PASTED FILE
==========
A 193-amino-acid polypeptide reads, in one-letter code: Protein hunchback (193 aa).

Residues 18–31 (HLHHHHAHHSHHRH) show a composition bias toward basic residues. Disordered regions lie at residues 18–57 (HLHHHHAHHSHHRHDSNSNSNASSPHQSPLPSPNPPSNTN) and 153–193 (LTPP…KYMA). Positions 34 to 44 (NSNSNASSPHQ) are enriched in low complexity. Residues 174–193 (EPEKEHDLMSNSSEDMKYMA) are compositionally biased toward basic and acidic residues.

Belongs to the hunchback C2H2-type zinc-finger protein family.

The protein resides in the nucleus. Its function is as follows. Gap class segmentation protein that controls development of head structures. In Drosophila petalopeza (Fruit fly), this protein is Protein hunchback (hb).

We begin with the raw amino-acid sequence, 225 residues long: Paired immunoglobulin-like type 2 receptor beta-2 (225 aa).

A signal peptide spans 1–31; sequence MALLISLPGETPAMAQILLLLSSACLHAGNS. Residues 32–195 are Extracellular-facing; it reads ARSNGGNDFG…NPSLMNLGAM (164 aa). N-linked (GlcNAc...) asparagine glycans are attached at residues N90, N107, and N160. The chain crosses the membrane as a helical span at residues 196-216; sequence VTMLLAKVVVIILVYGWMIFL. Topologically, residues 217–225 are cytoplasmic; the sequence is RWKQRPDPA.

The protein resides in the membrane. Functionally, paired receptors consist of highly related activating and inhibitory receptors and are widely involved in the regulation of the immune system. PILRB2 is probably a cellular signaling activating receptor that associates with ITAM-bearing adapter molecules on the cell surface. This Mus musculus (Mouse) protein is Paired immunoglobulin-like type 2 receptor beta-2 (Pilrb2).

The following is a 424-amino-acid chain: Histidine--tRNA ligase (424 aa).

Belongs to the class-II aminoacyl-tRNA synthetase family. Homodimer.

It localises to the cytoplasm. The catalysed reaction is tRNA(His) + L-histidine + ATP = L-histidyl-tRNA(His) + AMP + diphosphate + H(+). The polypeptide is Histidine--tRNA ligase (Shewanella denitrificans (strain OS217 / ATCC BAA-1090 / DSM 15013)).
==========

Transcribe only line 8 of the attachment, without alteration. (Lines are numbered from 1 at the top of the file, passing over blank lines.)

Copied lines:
The following is a 424-amino-acid chain: Histidine--tRNA ligase (424 aa).